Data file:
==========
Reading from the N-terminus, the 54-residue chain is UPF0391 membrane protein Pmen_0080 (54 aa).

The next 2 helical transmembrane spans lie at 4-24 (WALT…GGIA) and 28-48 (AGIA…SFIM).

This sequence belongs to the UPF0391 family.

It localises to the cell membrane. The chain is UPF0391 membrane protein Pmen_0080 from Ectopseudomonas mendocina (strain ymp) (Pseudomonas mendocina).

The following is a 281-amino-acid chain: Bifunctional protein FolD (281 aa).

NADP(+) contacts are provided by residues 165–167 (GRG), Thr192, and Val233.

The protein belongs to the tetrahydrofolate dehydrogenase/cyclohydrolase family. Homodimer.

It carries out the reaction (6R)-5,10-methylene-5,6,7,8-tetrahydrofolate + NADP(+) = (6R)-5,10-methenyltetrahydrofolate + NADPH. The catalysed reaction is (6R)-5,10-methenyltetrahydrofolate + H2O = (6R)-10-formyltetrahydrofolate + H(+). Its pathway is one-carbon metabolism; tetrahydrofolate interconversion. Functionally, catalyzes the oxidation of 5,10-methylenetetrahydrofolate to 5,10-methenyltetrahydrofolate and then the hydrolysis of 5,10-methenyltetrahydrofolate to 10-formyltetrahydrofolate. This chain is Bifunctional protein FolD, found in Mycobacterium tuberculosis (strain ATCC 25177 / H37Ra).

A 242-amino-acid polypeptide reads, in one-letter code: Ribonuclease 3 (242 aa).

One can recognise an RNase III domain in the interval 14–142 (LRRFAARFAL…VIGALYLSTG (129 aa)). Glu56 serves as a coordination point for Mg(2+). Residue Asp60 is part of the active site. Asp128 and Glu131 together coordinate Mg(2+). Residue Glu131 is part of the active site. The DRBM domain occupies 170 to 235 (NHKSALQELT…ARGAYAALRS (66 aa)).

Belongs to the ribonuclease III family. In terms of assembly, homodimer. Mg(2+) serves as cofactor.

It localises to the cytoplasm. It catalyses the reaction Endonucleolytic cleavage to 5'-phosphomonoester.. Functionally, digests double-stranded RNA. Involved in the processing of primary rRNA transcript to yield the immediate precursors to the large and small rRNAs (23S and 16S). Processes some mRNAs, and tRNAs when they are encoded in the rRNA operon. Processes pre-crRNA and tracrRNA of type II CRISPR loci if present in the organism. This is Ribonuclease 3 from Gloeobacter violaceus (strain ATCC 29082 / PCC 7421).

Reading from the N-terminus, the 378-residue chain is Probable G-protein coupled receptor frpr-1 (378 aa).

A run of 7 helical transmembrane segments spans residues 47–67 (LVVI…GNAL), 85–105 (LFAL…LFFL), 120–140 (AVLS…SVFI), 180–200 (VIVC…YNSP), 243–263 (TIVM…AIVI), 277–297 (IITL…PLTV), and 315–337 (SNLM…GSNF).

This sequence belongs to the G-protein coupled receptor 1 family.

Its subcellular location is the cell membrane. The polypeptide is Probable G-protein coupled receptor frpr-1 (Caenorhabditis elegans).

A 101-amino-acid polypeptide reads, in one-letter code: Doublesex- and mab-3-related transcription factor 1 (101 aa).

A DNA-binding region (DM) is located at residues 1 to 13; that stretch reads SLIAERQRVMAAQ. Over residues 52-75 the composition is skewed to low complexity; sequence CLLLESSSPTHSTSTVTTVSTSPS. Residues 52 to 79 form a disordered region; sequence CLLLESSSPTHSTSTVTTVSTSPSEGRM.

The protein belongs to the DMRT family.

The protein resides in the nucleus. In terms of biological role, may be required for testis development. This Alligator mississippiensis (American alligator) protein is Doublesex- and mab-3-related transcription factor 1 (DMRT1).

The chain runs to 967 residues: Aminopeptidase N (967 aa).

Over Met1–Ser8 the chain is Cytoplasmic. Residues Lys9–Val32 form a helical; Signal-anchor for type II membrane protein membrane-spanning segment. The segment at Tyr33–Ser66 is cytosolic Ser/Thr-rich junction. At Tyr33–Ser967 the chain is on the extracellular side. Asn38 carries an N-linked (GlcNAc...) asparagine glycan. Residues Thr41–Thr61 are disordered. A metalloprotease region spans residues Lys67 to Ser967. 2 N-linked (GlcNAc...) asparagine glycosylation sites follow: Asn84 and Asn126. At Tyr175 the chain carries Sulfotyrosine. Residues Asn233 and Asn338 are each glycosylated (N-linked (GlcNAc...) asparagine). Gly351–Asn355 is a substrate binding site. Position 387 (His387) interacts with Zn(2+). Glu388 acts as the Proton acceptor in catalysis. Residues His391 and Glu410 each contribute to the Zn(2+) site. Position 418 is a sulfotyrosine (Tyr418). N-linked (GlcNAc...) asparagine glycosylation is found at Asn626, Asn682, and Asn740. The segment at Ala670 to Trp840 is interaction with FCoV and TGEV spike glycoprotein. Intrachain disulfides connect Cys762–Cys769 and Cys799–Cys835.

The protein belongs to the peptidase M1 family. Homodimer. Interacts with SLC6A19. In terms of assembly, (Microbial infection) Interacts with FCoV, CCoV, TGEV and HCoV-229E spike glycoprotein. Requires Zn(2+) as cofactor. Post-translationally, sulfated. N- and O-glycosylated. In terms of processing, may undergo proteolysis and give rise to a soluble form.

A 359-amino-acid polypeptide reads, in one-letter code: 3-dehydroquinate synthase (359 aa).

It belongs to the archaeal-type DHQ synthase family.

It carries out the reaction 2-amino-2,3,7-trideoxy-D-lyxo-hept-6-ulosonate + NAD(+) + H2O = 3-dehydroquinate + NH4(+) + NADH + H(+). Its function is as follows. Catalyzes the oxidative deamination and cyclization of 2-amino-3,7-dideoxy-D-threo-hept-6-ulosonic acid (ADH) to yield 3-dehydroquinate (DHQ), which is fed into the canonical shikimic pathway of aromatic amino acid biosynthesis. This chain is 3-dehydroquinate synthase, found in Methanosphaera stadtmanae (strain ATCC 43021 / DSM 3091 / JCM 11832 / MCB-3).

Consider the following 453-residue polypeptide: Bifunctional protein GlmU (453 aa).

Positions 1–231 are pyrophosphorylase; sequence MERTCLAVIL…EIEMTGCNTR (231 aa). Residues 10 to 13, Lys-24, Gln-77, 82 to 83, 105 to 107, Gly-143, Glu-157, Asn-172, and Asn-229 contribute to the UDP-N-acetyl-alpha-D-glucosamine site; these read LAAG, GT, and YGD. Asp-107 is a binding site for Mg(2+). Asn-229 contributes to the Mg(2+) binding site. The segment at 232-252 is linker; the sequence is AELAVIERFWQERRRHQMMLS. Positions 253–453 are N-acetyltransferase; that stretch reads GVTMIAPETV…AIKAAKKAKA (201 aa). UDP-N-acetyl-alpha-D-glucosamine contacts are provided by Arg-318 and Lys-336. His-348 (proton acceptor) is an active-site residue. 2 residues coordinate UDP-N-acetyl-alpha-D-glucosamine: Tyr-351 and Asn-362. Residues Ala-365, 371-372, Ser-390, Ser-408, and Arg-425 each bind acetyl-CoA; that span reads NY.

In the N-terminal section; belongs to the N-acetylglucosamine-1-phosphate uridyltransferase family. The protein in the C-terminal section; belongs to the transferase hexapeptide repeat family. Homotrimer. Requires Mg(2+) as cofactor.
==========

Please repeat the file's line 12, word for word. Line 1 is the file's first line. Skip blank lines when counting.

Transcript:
It localises to the cytoplasm. It catalyses the reaction Endonucleolytic cleavage to 5'-phosphomonoester.. Functionally, digests double-stranded RNA. Involved in the processing of primary rRNA transcript to yield the immediate precursors to the large and small rRNAs (23S and 16S). Processes some mRNAs, and tRNAs when they are encoded in the rRNA operon. Processes pre-crRNA and tracrRNA of type II CRISPR loci if present in the organism. This is Ribonuclease 3 from Gloeobacter violaceus (strain ATCC 29082 / PCC 7421).